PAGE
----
Today, artificial intelligence is so much more than an experiment for financial services institutions: it is a true competitive differentiator that can help banks deliver hyper-personalised customer experience, improve decision-making and boost operational efficiency.
On the final day of Money 20/20 USA, a panel of experts concludes sessions with a discussion on infusing AI across the value chain while preparing for upcoming evolutionary neural network technologies and keeping pace with new entrants.
Daragh Morrissey, director artificial intelligence, Microsoft WW Financial Services, Microsoft highlights that in the world in which we have seen the advent of self-driving cars, while the technology is developing quickly, “the regulations and the legal implications are not clear yet.”
This is linked to the question of trust and Samik Chandarana, head data & analytics, applied AI & machine learning, J.P. Morgan Corporate & Investment Bank, J.P. Morgan suggests that this will be “one of the big challenges as we move through this AI journey within financial services.”
Babak Hodjat, VP of evolutionary AI at Cognizant, uses an anecdote to explain how we are “not quite there” with voice assistants and we are not sure of where exactly to apply AI.
After Morrissey explains that it is not about one AI tool, it is about how these are combined with one another, Chandarana adds that when inside a company, “I don’t really care about this stuff and it’s really about the problem statement you’re trying to solve.
“Whether it’s about deep learning or a decision tree, it doesn’t matter. It’s about getting the right outcome and when that outcome is found, it lends itself very well to all the production processes across the field more than anything else.”
Using reconciliation as a use case, he goes on to explain that the next step is ensuring that AI is robust enough to allow the machine model to take on the task, rather than humans continuing to complete the job, very dissimilar to trading.
Morrissey adds that AI can help with the telemetry of data in regard to customer experience, advanced voice assistants and also help humans within the bank, such as the relationship advisors like mortgage advisors.
“Financial crime is one of the hottest use cases for AI right now in this industry and it’s one place where you can play safely and AI can augment the existing financial planning solutions that are there, so reducing false positives for example,” Morrissey says.
Comments from the Money 20/20 community
Gil Bolotin, VP of business development in North America for Anagog tells Finextra that we are currently witnessing the next wave of AI, “which involves placing machine learning algorithms directly onto edge (i.e., hardware) devices, such as mobile phones.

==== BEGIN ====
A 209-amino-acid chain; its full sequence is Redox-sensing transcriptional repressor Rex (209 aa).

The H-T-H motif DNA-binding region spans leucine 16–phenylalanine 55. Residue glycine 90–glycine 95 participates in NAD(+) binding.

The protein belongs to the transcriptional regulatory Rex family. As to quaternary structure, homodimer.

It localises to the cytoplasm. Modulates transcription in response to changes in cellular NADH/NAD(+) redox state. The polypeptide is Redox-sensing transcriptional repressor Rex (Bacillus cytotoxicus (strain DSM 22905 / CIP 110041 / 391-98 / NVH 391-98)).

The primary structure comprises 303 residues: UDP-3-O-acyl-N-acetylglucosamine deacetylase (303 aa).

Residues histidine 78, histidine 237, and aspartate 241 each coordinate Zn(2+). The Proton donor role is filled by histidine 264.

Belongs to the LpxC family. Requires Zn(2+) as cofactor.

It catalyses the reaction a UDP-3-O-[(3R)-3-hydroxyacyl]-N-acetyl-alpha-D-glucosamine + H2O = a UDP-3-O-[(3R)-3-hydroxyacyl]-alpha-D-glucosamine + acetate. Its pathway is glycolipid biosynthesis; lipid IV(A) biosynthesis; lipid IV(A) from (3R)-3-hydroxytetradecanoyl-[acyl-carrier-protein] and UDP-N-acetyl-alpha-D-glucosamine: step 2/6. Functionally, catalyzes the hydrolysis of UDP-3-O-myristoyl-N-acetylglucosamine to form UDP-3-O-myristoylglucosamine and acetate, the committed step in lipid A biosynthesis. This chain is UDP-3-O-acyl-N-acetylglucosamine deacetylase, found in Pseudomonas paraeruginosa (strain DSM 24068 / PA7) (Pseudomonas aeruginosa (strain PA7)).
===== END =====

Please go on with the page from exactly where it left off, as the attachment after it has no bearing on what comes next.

“This new branch of technology has opened the door to delivering a hyper-personalised customer experience. Today, banks struggle to understand future customer needs and preferences because they primarily rely on purchase history and online data, which has been proven to be doing a poor job predicting a poor predictor of customer needs,” offering a more holistic view of the customer.
This ties into thoughts from Michael Goodman, VP, data & analytics, and technology advisory practice lead, NTT DATA, who says that “it is critical for financial services companies to drive toward becoming more data-driven organisations, while also accelerating efforts to integrate AI and machine learning across the value chain.
“This will require organizations to develop a new approach to analytics, as use of advanced analytics historically has been concentrated in just a few organisations. In addition, they must enhance their data management capabilities to leverage the increasing variety of sources and types of data.
“Without a focus on data, they risk a breakdown where there is a lack of confidence in business-critical models, which are driven by a lack of confidence in the data used to train them. Enhancing model risk management capabilities will also help avoid regulatory concerns, as regulators are still coming to terms with AI and ML.”
Dondi Black, senior manager, payment strategies at FIS states that “AI is no longer optional or a ‘best practice’. It is critical to financial service providers who want to remain relevant and competitive in the marketplace of the future. AI enables financial service providers to make their data more actionable.”
However, while Eytan Bensoussan, co-founder and CEO of NorthOne agrees, he surmises that “where many banks stop short is one of the most important applications that AI can have for our generation: empowering people and businesses to make smarter and safer financial decisions based on their individual context and history.
“Additionally, there's a clear application of AI to understand features and use cases that could have an outsized impact on the financial health of account holders by eliminating time-consuming and burdensome manual processes. Without this, we'll only see cycles of debt and impoverishment continue in an age we have the technological capabilities to make lives much, much better,” he says.
Similarly, Mike de Vere, chief operating officer at Zest AI mentions that: “Lenders have to know whether their model is unfairly impacting protected classes (race, gender, age) or making decisions that will hurt their business. It’s essential to be able to interpret both the inputs and outputs of an AI/ML model to ensure it’s not perpetuating bias or going off the rails.
He continues: “Banks and lenders have also had to rely for years on generic scorecards that aren’t well-tuned to their specific markets and don’t get updated very often. Smaller banks and credit unions, especially, have been beholden to the pace of innovation set by their core technology providers,” which is where automated machine learning comes in.